I am glad to see authors backing away from the ‘manpower is half the DoD budget’ figure tso many of them threw around the past couple years. Chief of Naval Operations, Admiral Jonathan Greenert, testified before Congress that “About 50 percent of every Defense Department dollar goes to personnel predominantly as compensation.”

    There is a big difference between half and one-third, and compensation was actually less than one-quarter in FY13, coming in just below 25%.

    I’m afraid the author of this blog started to lose me early when I read the quote from General Punaro. The General has also stated previously that military retirement is a “middle-class entitlement program.” Quite a comment coming from a man who made millions working for a Defense contractor. As I wrote in Proceedings magazine in October 2010, “Current benefits are far from middle-class entitlements for those who earn significantly less than the wealthy bureaucrats seeking to reduce them.”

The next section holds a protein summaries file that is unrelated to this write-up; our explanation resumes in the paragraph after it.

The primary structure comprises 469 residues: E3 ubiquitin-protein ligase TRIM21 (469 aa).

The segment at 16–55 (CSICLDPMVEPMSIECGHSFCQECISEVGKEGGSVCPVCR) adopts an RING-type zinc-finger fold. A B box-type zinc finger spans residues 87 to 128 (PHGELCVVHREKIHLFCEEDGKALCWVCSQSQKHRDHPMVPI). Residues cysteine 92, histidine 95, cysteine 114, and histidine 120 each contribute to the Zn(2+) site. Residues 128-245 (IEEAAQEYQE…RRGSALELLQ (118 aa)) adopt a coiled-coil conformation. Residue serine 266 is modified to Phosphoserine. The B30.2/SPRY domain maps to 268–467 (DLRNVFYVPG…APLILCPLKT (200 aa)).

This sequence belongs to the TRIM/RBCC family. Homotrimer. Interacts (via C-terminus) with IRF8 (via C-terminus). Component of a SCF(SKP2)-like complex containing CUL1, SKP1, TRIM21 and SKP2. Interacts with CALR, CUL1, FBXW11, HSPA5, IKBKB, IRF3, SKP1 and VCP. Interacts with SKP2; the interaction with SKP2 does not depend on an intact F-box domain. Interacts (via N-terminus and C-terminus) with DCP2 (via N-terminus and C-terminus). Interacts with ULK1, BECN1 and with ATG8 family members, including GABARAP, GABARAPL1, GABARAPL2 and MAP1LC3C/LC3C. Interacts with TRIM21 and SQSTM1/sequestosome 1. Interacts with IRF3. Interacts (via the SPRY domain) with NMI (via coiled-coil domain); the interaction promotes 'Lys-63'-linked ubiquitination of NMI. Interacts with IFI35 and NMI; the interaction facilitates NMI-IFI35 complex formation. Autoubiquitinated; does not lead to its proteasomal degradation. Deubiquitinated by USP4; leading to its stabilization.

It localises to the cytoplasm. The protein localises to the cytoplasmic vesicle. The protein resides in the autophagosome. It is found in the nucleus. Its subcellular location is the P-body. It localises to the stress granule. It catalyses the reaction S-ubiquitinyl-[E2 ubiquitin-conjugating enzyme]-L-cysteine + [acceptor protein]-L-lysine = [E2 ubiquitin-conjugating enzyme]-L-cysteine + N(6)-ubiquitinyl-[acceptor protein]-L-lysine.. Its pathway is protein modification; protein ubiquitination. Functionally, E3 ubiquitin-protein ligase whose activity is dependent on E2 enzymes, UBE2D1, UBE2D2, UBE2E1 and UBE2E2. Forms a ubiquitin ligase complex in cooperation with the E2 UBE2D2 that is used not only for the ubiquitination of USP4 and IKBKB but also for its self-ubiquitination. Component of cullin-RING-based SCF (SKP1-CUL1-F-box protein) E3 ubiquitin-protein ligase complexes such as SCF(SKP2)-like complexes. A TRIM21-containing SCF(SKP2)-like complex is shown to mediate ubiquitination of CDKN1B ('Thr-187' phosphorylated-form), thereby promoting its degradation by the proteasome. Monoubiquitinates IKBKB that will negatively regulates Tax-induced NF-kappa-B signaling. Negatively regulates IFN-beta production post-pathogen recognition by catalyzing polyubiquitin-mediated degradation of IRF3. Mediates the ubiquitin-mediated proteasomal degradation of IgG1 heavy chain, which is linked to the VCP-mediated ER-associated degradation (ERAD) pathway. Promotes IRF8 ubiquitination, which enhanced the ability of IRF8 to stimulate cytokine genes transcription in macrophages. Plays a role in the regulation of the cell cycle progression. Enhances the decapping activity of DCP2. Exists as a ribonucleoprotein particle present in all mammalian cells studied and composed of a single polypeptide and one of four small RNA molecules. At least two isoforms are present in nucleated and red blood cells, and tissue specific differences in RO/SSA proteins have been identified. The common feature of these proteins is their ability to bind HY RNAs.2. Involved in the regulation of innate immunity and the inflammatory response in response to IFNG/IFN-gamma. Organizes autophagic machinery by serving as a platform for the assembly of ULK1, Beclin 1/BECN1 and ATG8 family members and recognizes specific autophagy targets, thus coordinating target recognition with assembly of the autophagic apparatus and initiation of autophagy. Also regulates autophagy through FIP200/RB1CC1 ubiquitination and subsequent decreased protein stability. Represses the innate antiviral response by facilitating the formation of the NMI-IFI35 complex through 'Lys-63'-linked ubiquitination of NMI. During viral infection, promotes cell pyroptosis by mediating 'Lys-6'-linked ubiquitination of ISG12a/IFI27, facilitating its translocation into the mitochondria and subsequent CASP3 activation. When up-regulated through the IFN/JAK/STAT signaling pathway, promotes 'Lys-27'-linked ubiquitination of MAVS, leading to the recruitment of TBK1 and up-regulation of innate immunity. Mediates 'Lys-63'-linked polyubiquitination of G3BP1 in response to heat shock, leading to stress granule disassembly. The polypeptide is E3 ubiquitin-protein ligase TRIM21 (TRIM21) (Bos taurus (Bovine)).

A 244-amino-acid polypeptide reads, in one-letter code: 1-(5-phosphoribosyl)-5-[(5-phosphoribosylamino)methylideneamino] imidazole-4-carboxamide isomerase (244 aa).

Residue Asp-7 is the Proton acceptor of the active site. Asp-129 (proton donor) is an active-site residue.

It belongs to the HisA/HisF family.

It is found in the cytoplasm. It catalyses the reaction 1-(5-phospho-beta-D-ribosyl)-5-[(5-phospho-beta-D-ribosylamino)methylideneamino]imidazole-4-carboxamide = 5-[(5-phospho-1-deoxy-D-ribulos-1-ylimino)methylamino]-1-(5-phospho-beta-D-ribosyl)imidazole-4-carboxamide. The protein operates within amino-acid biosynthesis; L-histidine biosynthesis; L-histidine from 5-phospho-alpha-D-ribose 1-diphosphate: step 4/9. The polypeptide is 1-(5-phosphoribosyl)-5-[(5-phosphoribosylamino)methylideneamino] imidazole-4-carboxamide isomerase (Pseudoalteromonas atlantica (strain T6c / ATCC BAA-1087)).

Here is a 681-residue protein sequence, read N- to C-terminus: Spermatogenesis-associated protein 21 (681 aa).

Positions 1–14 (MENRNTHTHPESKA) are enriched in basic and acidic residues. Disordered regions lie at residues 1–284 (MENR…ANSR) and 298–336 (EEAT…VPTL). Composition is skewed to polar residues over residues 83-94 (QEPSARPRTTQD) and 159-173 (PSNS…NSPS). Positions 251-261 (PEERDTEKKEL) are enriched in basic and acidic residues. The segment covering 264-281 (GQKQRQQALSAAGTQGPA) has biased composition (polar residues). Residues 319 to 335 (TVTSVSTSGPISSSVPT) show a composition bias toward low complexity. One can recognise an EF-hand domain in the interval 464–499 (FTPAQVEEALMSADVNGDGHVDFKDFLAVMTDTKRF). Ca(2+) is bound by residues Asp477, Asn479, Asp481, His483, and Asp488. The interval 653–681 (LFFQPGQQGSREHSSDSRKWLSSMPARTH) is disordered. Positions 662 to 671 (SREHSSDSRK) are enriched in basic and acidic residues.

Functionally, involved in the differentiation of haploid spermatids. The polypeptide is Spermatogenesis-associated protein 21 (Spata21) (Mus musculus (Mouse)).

• Posted by Dean

    Part of the problem is jurisdiction in Congress. For all who wear the uniform of our country we start out under the Armed Services Committees, but for many, including retirees, we end up, at some point in our military career, under the jurisdiction of the Veterans Affairs Committees. BUT a soldier is still the same person for life, it is just that Congress does not regard that fact as important. Perhaps it is time for Congress to have at least one-third of its members on Armed Services to also be on Veterans Affairs to help resolve many of these compensation matters.